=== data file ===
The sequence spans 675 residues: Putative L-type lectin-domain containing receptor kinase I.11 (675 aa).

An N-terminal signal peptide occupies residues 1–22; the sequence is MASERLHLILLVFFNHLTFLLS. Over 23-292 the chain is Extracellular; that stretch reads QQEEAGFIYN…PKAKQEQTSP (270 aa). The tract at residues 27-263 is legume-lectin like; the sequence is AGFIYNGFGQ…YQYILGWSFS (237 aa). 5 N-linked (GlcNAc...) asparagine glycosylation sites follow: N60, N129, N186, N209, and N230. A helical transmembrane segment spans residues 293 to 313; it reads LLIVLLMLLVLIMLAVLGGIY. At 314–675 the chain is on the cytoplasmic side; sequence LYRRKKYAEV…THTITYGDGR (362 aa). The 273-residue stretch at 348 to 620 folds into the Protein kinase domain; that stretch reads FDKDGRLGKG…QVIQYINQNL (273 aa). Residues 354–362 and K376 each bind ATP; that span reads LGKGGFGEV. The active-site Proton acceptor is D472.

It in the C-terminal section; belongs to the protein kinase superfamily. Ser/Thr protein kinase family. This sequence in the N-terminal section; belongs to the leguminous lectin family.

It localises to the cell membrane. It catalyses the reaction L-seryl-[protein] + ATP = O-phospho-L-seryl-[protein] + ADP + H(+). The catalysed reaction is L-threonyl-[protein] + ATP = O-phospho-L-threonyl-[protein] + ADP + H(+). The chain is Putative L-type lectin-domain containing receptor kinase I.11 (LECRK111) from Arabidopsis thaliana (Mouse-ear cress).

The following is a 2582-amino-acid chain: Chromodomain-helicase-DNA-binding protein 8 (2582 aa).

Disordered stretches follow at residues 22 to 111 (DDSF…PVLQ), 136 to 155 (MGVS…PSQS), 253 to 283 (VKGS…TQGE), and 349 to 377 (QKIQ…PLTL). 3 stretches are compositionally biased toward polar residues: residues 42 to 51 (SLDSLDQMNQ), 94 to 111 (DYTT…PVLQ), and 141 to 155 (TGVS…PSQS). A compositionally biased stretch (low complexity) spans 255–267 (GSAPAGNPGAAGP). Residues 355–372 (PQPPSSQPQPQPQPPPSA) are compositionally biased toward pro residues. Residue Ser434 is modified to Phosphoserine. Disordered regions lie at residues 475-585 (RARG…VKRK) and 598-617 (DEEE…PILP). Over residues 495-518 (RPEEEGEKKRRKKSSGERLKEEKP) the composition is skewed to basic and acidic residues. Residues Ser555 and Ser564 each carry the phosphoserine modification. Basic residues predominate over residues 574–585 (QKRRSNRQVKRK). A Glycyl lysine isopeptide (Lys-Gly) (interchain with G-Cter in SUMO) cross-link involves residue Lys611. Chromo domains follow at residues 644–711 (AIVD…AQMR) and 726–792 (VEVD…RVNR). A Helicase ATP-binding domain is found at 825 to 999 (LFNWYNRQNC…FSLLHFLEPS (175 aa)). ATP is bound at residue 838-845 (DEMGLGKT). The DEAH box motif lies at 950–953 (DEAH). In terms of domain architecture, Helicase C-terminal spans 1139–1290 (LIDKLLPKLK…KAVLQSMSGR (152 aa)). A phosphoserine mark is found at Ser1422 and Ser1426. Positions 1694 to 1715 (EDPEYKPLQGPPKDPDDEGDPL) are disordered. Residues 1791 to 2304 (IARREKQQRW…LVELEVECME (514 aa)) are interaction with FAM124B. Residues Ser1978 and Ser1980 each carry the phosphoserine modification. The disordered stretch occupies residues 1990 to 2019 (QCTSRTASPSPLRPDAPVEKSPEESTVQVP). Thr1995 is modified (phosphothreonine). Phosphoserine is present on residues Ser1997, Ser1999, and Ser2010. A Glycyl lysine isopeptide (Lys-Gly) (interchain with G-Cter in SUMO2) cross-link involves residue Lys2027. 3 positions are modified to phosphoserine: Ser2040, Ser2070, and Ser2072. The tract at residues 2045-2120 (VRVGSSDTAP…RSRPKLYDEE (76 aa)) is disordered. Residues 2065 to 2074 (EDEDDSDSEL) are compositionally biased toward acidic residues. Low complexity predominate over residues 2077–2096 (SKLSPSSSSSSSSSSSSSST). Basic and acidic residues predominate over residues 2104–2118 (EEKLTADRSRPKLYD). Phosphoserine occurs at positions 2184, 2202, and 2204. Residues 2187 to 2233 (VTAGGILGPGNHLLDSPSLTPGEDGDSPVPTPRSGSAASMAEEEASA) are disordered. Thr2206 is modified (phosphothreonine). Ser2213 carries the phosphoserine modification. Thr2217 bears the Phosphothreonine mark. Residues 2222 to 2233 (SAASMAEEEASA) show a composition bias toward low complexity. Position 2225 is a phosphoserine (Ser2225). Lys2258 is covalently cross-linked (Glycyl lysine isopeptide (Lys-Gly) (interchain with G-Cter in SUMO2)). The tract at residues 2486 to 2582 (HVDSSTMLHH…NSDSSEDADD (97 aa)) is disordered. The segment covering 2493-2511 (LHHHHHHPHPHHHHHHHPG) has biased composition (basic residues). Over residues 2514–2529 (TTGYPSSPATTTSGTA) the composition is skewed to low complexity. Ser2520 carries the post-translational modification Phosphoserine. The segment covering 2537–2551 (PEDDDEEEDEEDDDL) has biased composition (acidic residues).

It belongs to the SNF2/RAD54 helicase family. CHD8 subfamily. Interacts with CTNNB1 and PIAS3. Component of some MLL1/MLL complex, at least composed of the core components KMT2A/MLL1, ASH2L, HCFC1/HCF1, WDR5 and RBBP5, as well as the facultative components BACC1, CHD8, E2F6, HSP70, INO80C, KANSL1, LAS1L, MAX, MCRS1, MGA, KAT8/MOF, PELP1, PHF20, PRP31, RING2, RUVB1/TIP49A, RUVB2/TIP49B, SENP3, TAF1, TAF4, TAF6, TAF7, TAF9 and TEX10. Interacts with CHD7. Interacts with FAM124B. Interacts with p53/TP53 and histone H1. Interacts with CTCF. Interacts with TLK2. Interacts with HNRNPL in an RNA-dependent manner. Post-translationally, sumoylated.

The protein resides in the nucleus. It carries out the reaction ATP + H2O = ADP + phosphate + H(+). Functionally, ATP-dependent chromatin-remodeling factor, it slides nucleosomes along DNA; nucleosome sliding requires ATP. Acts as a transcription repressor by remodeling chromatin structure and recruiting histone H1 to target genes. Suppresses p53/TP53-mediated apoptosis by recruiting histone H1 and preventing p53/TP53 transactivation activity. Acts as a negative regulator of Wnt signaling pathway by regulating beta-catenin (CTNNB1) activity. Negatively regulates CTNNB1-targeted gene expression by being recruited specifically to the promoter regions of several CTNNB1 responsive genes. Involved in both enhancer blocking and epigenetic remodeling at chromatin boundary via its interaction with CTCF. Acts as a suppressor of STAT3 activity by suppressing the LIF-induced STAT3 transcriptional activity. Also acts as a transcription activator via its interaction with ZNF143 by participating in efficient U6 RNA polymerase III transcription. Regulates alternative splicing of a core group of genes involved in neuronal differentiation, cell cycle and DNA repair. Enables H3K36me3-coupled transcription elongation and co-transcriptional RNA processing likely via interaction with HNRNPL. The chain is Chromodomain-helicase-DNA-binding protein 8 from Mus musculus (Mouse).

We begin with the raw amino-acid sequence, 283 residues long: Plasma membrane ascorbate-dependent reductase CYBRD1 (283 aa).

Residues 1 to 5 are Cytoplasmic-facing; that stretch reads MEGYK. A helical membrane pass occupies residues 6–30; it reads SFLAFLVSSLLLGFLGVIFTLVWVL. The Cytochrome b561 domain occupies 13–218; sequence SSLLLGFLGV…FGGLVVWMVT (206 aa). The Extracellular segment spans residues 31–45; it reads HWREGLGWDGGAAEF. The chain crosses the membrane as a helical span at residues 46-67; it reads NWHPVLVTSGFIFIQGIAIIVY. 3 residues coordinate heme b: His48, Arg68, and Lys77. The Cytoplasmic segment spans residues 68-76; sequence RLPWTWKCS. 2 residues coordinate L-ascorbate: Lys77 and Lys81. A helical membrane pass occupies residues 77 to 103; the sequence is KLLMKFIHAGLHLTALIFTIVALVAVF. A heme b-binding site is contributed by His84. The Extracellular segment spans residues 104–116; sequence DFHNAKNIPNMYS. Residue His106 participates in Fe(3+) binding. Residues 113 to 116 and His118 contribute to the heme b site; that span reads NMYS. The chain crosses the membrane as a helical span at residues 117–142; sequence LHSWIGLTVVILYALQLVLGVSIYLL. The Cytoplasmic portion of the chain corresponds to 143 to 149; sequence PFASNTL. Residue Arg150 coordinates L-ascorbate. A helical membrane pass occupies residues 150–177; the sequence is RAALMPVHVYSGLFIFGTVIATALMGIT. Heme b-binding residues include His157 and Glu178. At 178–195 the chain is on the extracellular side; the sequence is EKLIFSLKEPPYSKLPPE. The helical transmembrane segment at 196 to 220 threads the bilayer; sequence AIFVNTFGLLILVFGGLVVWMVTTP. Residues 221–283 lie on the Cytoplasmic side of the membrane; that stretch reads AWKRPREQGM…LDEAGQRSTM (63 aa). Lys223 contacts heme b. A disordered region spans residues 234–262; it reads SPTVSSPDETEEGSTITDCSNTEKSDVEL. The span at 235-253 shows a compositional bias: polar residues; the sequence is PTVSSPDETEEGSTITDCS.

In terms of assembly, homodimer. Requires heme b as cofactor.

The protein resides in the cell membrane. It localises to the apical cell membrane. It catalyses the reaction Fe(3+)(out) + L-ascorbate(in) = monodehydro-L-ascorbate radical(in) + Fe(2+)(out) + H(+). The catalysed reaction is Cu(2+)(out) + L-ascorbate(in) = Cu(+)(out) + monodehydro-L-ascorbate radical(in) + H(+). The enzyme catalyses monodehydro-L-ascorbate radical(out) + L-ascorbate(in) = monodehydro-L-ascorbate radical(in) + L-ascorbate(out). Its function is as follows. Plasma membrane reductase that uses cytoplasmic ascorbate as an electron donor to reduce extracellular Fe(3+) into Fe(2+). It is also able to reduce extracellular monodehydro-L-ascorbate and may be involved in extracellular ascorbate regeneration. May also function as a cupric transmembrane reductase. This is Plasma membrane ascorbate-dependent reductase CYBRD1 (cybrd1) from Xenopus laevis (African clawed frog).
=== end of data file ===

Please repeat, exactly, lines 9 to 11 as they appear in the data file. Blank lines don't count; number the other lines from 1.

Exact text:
We begin with the raw amino-acid sequence, 283 residues long: Plasma membrane ascorbate-dependent reductase CYBRD1 (283 aa).

Residues 1 to 5 are Cytoplasmic-facing; that stretch reads MEGYK. A helical membrane pass occupies residues 6–30; it reads SFLAFLVSSLLLGFLGVIFTLVWVL. The Cytochrome b561 domain occupies 13–218; sequence SSLLLGFLGV…FGGLVVWMVT (206 aa). The Extracellular segment spans residues 31–45; it reads HWREGLGWDGGAAEF. The chain crosses the membrane as a helical span at residues 46-67; it reads NWHPVLVTSGFIFIQGIAIIVY. 3 residues coordinate heme b: His48, Arg68, and Lys77. The Cytoplasmic segment spans residues 68-76; sequence RLPWTWKCS. 2 residues coordinate L-ascorbate: Lys77 and Lys81. A helical membrane pass occupies residues 77 to 103; the sequence is KLLMKFIHAGLHLTALIFTIVALVAVF. A heme b-binding site is contributed by His84. The Extracellular segment spans residues 104–116; sequence DFHNAKNIPNMYS. Residue His106 participates in Fe(3+) binding. Residues 113 to 116 and His118 contribute to the heme b site; that span reads NMYS. The chain crosses the membrane as a helical span at residues 117–142; sequence LHSWIGLTVVILYALQLVLGVSIYLL. The Cytoplasmic portion of the chain corresponds to 143 to 149; sequence PFASNTL. Residue Arg150 coordinates L-ascorbate. A helical membrane pass occupies residues 150–177; the sequence is RAALMPVHVYSGLFIFGTVIATALMGIT. Heme b-binding residues include His157 and Glu178. At 178–195 the chain is on the extracellular side; the sequence is EKLIFSLKEPPYSKLPPE. The helical transmembrane segment at 196 to 220 threads the bilayer; sequence AIFVNTFGLLILVFGGLVVWMVTTP. Residues 221–283 lie on the Cytoplasmic side of the membrane; that stretch reads AWKRPREQGM…LDEAGQRSTM (63 aa). Lys223 contacts heme b. A disordered region spans residues 234–262; it reads SPTVSSPDETEEGSTITDCSNTEKSDVEL. The span at 235-253 shows a compositional bias: polar residues; the sequence is PTVSSPDETEEGSTITDCS.

In terms of assembly, homodimer. Requires heme b as cofactor.